Ayat 1–4 discusses the message Nuh received from God to share with his community, to serve God.
In Ayat 5–20, Nuh informs God that his people are not accepting his message. Nuh tries to make clear to the people that all of the Earth, the sun, the moon are signs of God’s existence.
In Ayat 21–24, Nuh asks God to rid the world of the evildoers because they refused to abandon their idols and encourage others to do the same.
In Ayat 25–28, the disbelievers were all drowned and sent to Hell (as a result of the flood). Nuh asks God to forgive the believers and to destroy the disbelievers because their faith will lead many astray.
The surah is entirely Meccan meaning it was revealed while Muhammad was trying to create a Muslim community in Mecca. According to the Tanzil version, it was the seventy-first surah revealed. It was revealed after the sixteenth surah, An-Nahl (“The Bee”) and before the fourteenth surah Ibrahim (“Abraham”). According to Noldeke’s version, Nuḥ was the fifty-third surah to be revealed. It was revealed after the thirty-seventh surah Saaffaat (“Those Who Set The Ranks”), and before the seventy-sixth surah, Insaan or Dahr (“Man” or “Time”). Main themes of Surah Nuh's include: belief in One God (Pure Monotheism), signs of God (the Earth, Sun, Moon), and punishment of denying Allah's message.
His legend enlarged gradually from al-Bukhari to Abu Nu'aym al-Isfahani and after its full formation around the eleventh century, expanded to central Asia under the Mongols, Anatolia under the Ottoman rule, North India in the age of the Tughluqids, and Malaysia during the seventeenth century as revealed in the works by R. Jones. He is known as Abu Ben Adhem or Abou Ben Adhem in the West because of a famous poem by James Henry Leigh Hunt. Accounts of Ibrahim's life are recorded by medieval authors such as Ibn Asakir and Bukhari.
Ibrahim was born into the Arab community of Balkh as the king of the area in around 730 CE, but he abandoned the throne to become an ascetic. He received a warning from God, through Khidr who appeared to him twice, and, abdicated his throne to take up the ascetic life in Syria. Having migrated in around 750 CE, he chose to live the rest of his life in a semi-nomadic lifestyle, often travelling as far south as Gaza. Ibrahim abhorred begging and worked tirelessly for his livelihood, often grinding corn or tending orchards. In addition, he is also said to have engaged in military operations on the border with Byzantium, and his untimely death is supposed to have occurred on one of his naval expeditions.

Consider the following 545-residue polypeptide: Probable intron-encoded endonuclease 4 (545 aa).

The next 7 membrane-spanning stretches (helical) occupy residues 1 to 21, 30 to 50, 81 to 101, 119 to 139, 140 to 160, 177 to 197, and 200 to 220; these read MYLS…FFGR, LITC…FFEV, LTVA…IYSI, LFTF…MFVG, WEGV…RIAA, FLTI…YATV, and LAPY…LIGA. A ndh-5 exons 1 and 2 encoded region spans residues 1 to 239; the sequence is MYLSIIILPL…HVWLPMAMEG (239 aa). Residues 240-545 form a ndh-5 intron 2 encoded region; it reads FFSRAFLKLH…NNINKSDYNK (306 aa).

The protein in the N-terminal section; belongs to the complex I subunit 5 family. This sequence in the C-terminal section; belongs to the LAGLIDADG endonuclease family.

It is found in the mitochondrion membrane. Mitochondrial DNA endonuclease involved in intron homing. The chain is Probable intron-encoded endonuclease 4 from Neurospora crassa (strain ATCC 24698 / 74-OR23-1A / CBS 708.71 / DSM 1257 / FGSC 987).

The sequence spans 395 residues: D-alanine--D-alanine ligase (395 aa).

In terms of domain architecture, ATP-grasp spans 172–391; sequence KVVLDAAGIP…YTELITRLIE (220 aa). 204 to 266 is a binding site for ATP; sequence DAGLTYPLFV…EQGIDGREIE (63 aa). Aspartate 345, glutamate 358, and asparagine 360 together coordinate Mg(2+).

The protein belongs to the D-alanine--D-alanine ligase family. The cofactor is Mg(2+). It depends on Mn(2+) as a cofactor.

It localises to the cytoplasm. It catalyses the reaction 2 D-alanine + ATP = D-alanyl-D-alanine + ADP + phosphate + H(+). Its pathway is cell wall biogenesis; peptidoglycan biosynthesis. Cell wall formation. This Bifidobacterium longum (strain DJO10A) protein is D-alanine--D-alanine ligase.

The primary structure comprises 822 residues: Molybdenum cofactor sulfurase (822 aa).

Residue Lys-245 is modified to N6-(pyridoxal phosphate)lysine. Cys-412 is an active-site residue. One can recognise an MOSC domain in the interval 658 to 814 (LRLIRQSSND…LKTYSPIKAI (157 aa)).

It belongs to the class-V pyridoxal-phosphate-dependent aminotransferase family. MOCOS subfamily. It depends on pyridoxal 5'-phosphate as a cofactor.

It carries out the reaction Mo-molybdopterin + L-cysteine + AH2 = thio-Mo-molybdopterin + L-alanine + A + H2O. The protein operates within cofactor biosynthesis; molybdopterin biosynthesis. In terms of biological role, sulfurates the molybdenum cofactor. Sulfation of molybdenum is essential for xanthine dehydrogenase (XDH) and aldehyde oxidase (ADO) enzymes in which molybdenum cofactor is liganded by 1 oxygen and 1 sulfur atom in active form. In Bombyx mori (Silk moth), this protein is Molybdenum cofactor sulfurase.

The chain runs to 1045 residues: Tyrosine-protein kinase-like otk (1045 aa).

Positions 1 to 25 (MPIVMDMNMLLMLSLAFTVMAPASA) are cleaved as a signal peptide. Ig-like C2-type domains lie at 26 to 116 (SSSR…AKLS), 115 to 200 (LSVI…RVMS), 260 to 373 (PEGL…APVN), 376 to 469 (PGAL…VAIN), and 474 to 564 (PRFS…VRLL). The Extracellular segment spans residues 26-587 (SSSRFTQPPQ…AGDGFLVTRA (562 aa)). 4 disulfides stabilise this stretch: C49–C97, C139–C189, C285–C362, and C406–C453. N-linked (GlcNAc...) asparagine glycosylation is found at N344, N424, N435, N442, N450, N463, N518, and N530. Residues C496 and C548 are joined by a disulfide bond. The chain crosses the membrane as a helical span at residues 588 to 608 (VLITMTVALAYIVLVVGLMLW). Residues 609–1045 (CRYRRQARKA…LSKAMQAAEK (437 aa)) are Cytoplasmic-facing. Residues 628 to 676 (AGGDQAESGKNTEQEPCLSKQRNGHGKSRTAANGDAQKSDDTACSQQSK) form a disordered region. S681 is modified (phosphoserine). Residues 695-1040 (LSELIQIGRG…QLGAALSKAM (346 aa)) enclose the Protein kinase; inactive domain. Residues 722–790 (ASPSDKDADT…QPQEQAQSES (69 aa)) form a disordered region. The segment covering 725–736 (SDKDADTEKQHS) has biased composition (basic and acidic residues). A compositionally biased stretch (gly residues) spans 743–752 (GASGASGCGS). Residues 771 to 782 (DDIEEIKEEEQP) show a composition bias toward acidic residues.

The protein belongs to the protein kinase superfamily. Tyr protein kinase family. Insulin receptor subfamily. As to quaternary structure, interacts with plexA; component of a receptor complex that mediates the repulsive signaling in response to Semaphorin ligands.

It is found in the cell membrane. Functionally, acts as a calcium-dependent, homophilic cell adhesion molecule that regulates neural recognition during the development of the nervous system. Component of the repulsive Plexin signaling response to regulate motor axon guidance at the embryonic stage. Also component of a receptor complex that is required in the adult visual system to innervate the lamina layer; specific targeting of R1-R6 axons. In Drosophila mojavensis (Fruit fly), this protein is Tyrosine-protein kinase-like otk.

His earliest spiritual master was a Christian monk named Simeon. Ibrahim later recounted his dialog with Simeon in his writings:
I visited him in his cell, and said to him, "Father Simeon, how long hast thou been here?" "For seventy years", he answered. "What is thy food?" I asked. "O Hanifite", he countered, "what hast caused thee to ask this?" "I wanted to know", I replied. Then he said. "Every night one chickpea." I said, "What stirs thee in thy heart so that this pea suffices thee?" He answered, "They come to me one day in every year and adorn my cell and process about it, so doing me reverence; and whenever my spirit wearies of worship, I remind it of that hour, and endure the labors of a year for the sake of an hour. Do thou, O Hanifite, endure the labor of a year for the glory of eternity."